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Those of you who regularly read my blog know that I write a lot about trends influencing healthcare and senior living design. But it's not often that I hear about ideas or concepts that seem fresh or different.

However, in the past nine months, I learned about four new/emerging ideas that could affect how healthcare facilities and senior living communities are designed in the future:

1. Placemaking

When I heard development consultant Craig Witz talk about placemaking at the Environments for Aging conference last April, it felt like a concept for Senior Living 2.0.

Craig explained that placemaking isn't about theming, ornamentation, landscaping, or the space between buildings. It's also not a duck (a special building that is a symbol) or a decorated shed (conventional building that applies symbols).

He says that placemaking go beyond programming, functionality, and aesthetics to create a sense of place and meaning. According to Australian academic and scholar George Seddon, placemaking is "A characteristic that some geographic places have, and some (most) do not. It is a feeling or perception in relation to those characteristics that make a place special or unique, as well as those that foster a sense of authentic human attachment and belonging."

Placemaking also consciously or unconsciously incorporates fundamental archetypal patterns and symbols to create an embodied experience of place -- what makes a place meaningful and why. Craig shared seven placemaking patters, which I won't go into here, but I'm sure they will be presented in a paper on the subject that he's releasing in January.

2. Brain Capital

This novel concept, which was introduced at the United Nations Science Summit in September, puts a premium on cognitive skills and abilities in accomplishing socio-economic objectives. HKS's Upali Nanda, Ph.D., who also serves as the Executive Director of the nonprofit research organization CADRE, moderated a session at the Summit to explore the impact of design elements -- such as green spaces and accessible design -- on cognitive, social, and emotional well-being.

It was through Upali and my volunteer role as a member of CADRE's board of directors that I first learned about brain capital this past October.

In an article on the subject, Upali and her colleague Julie Hiromoto describe how built environments help build brain capital. For example, air quality impacts cognitive health, access to nature reduces stress and anxiety, novelty in environments can improve memory, and exposure to arts can activate dormant synapses in the brain.

According to Upali, the question we must ask ourselves in healthcare and senior living (as well as other sectors) is, "How do we create environments that get to the core of how someone learns, heals, relaxes, lives, and flourishes?"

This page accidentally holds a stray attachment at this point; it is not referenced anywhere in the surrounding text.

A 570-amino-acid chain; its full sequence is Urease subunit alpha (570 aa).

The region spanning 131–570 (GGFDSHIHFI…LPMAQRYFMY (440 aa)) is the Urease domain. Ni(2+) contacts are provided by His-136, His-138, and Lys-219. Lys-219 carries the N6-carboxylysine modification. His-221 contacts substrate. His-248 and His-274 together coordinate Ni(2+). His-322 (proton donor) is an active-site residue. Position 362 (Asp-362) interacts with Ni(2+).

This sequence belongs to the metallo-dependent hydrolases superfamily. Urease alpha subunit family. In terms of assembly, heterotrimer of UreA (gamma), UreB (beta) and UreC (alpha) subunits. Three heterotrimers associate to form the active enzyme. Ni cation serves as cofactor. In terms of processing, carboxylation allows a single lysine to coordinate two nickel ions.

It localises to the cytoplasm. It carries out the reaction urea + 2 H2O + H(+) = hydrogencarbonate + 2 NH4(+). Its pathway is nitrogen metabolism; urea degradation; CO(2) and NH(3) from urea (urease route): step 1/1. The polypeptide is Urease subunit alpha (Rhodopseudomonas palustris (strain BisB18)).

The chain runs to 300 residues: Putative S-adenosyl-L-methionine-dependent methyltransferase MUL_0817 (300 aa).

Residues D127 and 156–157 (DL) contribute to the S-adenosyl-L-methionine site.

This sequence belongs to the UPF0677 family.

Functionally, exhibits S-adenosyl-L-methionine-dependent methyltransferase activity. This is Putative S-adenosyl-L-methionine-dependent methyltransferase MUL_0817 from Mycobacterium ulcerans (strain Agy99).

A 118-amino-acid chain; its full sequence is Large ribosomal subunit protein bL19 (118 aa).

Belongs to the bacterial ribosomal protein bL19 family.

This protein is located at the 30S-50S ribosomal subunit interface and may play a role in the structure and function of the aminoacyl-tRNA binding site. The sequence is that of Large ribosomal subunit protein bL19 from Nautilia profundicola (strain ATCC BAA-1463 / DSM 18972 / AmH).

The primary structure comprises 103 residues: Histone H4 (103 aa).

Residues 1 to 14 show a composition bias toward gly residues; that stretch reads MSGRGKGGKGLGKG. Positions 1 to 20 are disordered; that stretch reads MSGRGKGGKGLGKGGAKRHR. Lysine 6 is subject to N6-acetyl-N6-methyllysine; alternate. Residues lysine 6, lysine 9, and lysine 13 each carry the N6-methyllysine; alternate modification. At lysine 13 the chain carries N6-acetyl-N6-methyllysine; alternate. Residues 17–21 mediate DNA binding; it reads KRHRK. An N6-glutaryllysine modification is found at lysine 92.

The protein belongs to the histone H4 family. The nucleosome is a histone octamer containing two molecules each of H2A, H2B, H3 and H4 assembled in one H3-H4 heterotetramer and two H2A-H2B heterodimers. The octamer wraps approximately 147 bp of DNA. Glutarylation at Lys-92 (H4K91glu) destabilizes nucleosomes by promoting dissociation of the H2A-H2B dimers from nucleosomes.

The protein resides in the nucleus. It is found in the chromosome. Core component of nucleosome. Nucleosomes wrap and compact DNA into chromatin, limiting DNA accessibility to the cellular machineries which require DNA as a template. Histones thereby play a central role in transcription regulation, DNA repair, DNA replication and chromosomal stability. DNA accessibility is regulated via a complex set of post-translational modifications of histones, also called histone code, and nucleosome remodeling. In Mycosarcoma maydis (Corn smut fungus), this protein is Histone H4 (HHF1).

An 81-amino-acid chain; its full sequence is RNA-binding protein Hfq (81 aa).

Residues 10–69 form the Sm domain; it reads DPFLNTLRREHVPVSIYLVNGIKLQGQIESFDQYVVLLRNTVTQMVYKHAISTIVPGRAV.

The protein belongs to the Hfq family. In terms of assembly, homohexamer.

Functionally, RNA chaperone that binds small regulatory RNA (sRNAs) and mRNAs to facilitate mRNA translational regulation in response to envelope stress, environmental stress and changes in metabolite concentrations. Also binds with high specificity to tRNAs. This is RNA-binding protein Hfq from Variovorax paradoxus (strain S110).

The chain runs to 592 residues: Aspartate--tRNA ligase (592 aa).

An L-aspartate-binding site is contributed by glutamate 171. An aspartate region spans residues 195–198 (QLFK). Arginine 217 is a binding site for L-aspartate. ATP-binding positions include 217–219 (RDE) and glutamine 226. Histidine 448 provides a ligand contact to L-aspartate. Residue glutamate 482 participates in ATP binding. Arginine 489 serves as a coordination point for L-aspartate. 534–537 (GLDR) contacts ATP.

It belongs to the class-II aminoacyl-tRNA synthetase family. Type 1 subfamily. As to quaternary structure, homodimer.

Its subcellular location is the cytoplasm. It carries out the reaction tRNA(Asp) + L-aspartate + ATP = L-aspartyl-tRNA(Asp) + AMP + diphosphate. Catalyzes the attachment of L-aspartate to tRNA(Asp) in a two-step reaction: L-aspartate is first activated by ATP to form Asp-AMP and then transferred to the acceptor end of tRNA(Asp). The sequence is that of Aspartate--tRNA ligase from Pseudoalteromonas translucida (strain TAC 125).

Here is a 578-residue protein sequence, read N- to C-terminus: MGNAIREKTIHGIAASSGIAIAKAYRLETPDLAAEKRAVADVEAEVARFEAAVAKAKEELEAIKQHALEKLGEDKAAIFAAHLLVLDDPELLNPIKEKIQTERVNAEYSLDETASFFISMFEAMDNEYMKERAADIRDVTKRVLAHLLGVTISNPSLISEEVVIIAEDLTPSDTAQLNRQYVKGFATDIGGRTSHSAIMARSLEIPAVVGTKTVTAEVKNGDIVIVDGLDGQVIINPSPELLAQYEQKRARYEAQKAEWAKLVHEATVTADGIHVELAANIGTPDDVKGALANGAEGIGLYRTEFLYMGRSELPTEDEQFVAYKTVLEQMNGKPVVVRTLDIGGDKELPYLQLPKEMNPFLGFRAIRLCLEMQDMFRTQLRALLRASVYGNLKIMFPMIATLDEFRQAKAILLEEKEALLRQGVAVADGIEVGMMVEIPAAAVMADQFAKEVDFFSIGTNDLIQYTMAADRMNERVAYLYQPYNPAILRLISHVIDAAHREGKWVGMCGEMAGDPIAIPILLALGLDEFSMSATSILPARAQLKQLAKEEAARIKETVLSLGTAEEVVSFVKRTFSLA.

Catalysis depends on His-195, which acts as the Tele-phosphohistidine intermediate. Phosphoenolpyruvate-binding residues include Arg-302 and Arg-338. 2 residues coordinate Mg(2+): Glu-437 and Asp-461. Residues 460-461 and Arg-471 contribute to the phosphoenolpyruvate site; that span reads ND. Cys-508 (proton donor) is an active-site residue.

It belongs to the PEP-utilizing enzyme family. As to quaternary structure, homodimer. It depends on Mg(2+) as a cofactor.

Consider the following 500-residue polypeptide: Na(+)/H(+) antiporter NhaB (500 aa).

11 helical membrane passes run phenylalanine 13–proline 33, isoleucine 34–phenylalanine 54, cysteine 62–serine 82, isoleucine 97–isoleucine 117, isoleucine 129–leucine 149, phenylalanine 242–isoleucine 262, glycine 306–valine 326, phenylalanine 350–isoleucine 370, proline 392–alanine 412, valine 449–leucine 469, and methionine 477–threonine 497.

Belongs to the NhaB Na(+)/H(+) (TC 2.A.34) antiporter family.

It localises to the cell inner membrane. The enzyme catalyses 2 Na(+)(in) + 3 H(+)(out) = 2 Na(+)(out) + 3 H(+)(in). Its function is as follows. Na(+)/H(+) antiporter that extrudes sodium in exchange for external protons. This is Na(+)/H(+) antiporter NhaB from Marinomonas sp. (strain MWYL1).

By collaborating with the recently formed Brain Capital Alliance, CADRE and HKS hope to find out. Stay tuned for more to come.

3. 20-Minute Cities

Gensler wrote about 20-minute cities in its Design Forecast 2024 report, which was released in November. It's the idea of vibrant, walkable neighborhoods, where all essentials are within a 20-minute reach — including restaurants, retail spaces, healthcare facilities, educational places, and residences.

And while this is a concept that has the potential to redefine city living, it's also something that could be applied to more suburban areas as well. It's a trend that Gensler says "underscores the importance of creating accessible, inclusive urban spaces that promote equity, connectivity, and community."

When you think about this in the context of healthcare and senior living design, there are many opportunities.

4. Healthcare Park

Just this week, I came across a design by Mario Cucinella Architects for a new hospital and healthcare park in Cremona, Italy. Besides the striking semicircular layout for the hospital that has seven stories and stepped roof terraces, what caught my attention was the term "healthcare park," which I hadn't seen used before.

Another semicircular colonnade will face the hospital, enclosing a lake surrounded by a circular public park. Dezeen magazine reports that "As part of the wider masterplan, the healthcare park will feature a forest surrounding the hospital with green paths passing through the building that connect patients with therapeutic activities, including meditation spaces, forest bathing, a community food forest and outdoor reading spaces."

Other elements of the healthcare park include a pedestrian route with spaces for public recreation, sport, and social interaction; and an extensive natural system of meadows with a lake at the center for hosting larger public events and activities.

How cool is that? And why shouldn't every hospital that isn't landlocked have a healthcare park?

What new ideas/concepts did you learn about this year?  Please share them in the comment box below or email me.

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Sara Marberry_013-Retouched-New copy

What's my story? I'm a healthcare and senior living design knowledge expert who writes and speaks frequently about trends and issues affecting these two industries. I'm also a strategic marketing consultant and content creator, working with companies and organizations who want to improve the quality of healthcare and senior living through the design of the physical environment. You can reach me at .

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